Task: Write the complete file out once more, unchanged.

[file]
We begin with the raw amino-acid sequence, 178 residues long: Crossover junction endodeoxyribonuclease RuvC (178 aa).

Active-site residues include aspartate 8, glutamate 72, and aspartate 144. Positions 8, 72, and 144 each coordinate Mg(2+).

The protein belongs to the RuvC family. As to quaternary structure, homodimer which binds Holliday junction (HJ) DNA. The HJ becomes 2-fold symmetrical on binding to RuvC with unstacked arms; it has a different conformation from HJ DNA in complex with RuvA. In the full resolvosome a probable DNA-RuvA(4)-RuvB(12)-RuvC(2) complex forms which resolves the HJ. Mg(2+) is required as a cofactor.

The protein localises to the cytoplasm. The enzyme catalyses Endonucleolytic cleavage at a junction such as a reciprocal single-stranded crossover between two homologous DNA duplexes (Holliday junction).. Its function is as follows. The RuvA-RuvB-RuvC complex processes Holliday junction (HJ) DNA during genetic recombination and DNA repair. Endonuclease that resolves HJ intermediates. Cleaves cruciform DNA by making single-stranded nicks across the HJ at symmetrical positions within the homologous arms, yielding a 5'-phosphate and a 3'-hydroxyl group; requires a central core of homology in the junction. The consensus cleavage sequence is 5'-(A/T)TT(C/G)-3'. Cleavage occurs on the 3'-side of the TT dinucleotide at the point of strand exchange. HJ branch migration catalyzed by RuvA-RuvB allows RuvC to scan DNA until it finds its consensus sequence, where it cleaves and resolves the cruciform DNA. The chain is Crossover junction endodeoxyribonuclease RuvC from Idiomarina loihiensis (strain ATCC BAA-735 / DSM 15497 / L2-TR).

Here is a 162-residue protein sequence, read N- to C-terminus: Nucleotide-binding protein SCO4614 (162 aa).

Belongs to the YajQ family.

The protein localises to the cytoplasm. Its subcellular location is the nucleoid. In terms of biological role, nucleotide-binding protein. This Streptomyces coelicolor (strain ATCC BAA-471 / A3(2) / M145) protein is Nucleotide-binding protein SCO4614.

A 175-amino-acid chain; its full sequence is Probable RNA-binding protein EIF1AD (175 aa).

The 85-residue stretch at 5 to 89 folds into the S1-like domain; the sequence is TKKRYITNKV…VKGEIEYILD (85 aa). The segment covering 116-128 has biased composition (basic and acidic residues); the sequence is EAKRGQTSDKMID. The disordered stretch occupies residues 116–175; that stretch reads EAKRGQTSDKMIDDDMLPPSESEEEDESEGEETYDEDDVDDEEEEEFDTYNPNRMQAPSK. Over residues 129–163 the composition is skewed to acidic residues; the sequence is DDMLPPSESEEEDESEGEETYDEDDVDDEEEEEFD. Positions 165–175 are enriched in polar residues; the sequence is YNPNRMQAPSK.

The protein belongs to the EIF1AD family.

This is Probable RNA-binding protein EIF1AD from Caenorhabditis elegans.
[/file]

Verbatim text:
We begin with the raw amino-acid sequence, 178 residues long: Crossover junction endodeoxyribonuclease RuvC (178 aa).

Active-site residues include aspartate 8, glutamate 72, and aspartate 144. Positions 8, 72, and 144 each coordinate Mg(2+).

The protein belongs to the RuvC family. As to quaternary structure, homodimer which binds Holliday junction (HJ) DNA. The HJ becomes 2-fold symmetrical on binding to RuvC with unstacked arms; it has a different conformation from HJ DNA in complex with RuvA. In the full resolvosome a probable DNA-RuvA(4)-RuvB(12)-RuvC(2) complex forms which resolves the HJ. Mg(2+) is required as a cofactor.

The protein localises to the cytoplasm. The enzyme catalyses Endonucleolytic cleavage at a junction such as a reciprocal single-stranded crossover between two homologous DNA duplexes (Holliday junction).. Its function is as follows. The RuvA-RuvB-RuvC complex processes Holliday junction (HJ) DNA during genetic recombination and DNA repair. Endonuclease that resolves HJ intermediates. Cleaves cruciform DNA by making single-stranded nicks across the HJ at symmetrical positions within the homologous arms, yielding a 5'-phosphate and a 3'-hydroxyl group; requires a central core of homology in the junction. The consensus cleavage sequence is 5'-(A/T)TT(C/G)-3'. Cleavage occurs on the 3'-side of the TT dinucleotide at the point of strand exchange. HJ branch migration catalyzed by RuvA-RuvB allows RuvC to scan DNA until it finds its consensus sequence, where it cleaves and resolves the cruciform DNA. The chain is Crossover junction endodeoxyribonuclease RuvC from Idiomarina loihiensis (strain ATCC BAA-735 / DSM 15497 / L2-TR).

Here is a 162-residue protein sequence, read N- to C-terminus: Nucleotide-binding protein SCO4614 (162 aa).

Belongs to the YajQ family.

The protein localises to the cytoplasm. Its subcellular location is the nucleoid. In terms of biological role, nucleotide-binding protein. This Streptomyces coelicolor (strain ATCC BAA-471 / A3(2) / M145) protein is Nucleotide-binding protein SCO4614.

A 175-amino-acid chain; its full sequence is Probable RNA-binding protein EIF1AD (175 aa).

The 85-residue stretch at 5 to 89 folds into the S1-like domain; the sequence is TKKRYITNKV…VKGEIEYILD (85 aa). The segment covering 116-128 has biased composition (basic and acidic residues); the sequence is EAKRGQTSDKMID. The disordered stretch occupies residues 116–175; that stretch reads EAKRGQTSDKMIDDDMLPPSESEEEDESEGEETYDEDDVDDEEEEEFDTYNPNRMQAPSK. Over residues 129–163 the composition is skewed to acidic residues; the sequence is DDMLPPSESEEEDESEGEETYDEDDVDDEEEEEFD. Positions 165–175 are enriched in polar residues; the sequence is YNPNRMQAPSK.

The protein belongs to the EIF1AD family.

This is Probable RNA-binding protein EIF1AD from Caenorhabditis elegans.